David Cameron must replace Ed Davey
If Cameron does not replace Ed Davey with a fiscally concerned conservative as the UK’s energy secretary early in 2013, I wouldn’t give a fracking penny for his chances at the next election
When Lib Dem and green zealot Chris Huhne bowed out as UK energy minister, many of us familiar with the physics and arithmetic of energy production and power generation breathed a sigh of relief. But all the signs suggests that Lib Dem green activist Ed Davey is shaping up to be an even greater menace to UK energy security and for the economy.
After months of government foot-dragging, Davey finally gave the go ahead for the resumption of shale gas drilling on December 13th. And, according to the latest reports, the shale gas deposit around Blackpool in the north-west could be a full 50 percent larger than previous estimates.
While declining to comment on the latest assessment of the British Geological Society (BGS) due in the New Year, shale gas company Cuadrilla’s CEO Francis Egan is barely able to conceal his delight at the prospect of the upcoming BGS announcement. He told The Times, “The company got a lot of flak for the [estimated] 200 trillion cubic feet number. It’s likely to be conservative. I would say wait for the BGS number.”
Cuadrilla estimates that a 16-year production phase would not only add massively to the UK’s domestic energy reserves but would generate between £5 and £6 billion per year in tax revenues while creating 5,600 full-time jobs. Cuadrulla’s CEO adds that, even if only between zero and 40 percent of the gas was recoverable, it would still make the extraction a viable proposition.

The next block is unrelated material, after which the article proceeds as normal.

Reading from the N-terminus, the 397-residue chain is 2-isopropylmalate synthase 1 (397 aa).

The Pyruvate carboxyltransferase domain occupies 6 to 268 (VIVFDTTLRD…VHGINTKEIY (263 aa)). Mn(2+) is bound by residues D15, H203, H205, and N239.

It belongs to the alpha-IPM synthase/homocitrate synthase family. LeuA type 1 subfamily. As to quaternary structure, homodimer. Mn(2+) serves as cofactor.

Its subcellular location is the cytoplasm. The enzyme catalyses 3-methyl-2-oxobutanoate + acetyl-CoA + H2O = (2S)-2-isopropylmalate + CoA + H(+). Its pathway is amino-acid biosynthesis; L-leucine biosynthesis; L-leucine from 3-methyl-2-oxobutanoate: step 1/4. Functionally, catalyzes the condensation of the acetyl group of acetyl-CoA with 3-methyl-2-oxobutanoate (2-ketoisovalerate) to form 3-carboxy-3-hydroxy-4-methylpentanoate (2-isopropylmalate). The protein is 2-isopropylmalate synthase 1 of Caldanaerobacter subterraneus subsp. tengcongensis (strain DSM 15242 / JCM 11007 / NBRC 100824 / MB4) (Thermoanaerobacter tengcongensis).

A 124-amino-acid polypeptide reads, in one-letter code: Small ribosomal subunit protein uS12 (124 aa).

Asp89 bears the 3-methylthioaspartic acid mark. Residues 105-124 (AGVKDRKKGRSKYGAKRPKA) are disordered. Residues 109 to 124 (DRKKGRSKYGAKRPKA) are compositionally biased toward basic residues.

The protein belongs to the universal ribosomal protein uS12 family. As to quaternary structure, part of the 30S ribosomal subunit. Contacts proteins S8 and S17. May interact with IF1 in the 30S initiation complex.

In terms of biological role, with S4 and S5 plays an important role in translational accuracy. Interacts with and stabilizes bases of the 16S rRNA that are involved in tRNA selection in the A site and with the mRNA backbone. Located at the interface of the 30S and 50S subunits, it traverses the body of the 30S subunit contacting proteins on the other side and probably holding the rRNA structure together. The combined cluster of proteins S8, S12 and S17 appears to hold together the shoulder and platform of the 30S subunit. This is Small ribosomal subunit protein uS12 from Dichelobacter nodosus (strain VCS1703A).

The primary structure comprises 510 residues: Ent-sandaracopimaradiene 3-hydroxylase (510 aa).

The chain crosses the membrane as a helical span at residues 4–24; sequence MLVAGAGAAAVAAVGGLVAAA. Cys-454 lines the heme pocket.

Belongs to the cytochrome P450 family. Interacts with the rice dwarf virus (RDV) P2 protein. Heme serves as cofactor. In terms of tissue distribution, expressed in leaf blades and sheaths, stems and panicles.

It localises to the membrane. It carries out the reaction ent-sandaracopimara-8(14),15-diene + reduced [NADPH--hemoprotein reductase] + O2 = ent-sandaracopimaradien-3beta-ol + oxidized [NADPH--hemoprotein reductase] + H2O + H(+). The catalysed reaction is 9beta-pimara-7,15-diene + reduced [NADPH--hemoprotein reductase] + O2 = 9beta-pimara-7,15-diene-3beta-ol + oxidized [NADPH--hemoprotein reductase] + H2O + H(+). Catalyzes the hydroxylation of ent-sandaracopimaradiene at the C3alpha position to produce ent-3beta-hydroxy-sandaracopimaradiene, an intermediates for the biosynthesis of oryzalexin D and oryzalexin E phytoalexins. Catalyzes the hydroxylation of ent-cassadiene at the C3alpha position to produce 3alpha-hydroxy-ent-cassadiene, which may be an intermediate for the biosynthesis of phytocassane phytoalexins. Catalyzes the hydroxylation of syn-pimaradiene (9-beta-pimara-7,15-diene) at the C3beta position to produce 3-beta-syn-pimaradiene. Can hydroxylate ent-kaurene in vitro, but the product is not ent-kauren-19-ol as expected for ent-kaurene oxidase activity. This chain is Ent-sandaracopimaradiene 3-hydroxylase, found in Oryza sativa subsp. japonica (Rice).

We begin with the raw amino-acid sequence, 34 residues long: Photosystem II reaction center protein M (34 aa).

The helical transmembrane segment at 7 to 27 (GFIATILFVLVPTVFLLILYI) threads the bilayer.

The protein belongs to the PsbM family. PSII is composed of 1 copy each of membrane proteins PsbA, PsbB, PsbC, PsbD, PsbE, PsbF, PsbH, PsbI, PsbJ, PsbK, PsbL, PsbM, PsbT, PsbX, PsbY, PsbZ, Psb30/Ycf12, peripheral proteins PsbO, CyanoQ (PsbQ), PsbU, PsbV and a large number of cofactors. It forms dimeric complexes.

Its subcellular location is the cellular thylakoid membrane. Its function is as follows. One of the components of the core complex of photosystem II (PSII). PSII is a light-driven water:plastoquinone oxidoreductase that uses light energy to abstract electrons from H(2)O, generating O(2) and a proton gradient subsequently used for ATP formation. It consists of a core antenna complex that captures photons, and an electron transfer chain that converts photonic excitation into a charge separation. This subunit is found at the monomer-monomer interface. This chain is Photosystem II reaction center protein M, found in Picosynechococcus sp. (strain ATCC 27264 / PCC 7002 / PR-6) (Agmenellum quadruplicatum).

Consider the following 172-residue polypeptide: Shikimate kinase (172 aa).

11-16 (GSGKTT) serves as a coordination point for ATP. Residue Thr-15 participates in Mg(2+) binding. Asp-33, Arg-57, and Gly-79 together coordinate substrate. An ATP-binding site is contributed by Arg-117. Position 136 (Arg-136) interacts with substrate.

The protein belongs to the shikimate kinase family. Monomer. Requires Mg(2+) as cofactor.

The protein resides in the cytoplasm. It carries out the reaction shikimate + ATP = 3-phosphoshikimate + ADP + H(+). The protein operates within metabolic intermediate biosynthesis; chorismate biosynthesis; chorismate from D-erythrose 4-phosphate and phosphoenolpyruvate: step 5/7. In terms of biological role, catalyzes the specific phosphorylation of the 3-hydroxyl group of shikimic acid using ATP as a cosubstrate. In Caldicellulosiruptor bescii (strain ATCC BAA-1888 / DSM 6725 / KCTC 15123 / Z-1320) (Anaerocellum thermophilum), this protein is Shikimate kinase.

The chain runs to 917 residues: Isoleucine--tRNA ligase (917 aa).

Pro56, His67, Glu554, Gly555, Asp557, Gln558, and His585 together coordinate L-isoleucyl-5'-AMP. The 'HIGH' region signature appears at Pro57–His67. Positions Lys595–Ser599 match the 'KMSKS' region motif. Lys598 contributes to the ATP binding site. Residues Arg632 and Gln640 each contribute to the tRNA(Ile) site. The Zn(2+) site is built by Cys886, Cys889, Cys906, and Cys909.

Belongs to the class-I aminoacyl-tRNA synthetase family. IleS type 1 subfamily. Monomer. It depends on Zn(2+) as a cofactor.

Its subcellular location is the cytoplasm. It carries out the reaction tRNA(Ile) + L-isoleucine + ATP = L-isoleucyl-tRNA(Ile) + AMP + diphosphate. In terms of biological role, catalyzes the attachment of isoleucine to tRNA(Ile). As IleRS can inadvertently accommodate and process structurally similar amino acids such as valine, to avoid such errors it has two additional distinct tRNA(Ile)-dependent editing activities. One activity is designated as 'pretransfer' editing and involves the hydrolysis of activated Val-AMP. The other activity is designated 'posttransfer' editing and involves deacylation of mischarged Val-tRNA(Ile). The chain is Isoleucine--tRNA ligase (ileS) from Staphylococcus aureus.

While Chancellor George Osborne’s Treasury and Owen Patterson – a conservative ally shooed-in by Osborne as environment secretary – have long been urging the need to end the UK moratorium on shale drilling, Davey’s Dept of Energy and Climate Change (DECC) has been dragging its feet on a decision for 18 months. But even having green-lighted development, Davey appears to be doing his level best to choke the shale gas industry at birth via a network of over-regulation and green taxes.
Meanwhile, Davey’s new energy bill reveals little concern for UK energy security or for already struggling energy consumers facing a tripling of green subsidies, being almost entirely green policy-driven. Davey clearly sees himself as a kind of Robin Hood figure – ‘robbing’ the UK taxpayer and energy consumer to pay the ‘men in green’ their inflated prices.
At the beginning of December Davey popped up to ‘bail out’ the ailing and otherwise pointless Doha climate summit talks by pledging £2 billion of UK “climate aid”. That’s a contribution of £70 from every household in Britain. The objective is to finance foreign wind turbines and “greener cattle farming” – presumably to research the planet-threatening issue of methane-emitting (farting) cows. Apparently Ed Davey has no compunction in further increasing the national debt while public services are being cut. After all, it is not his money. Former Chancellor Lord Nigel Lawson has already blasted Davey’s commitment as “an appalling waste of money".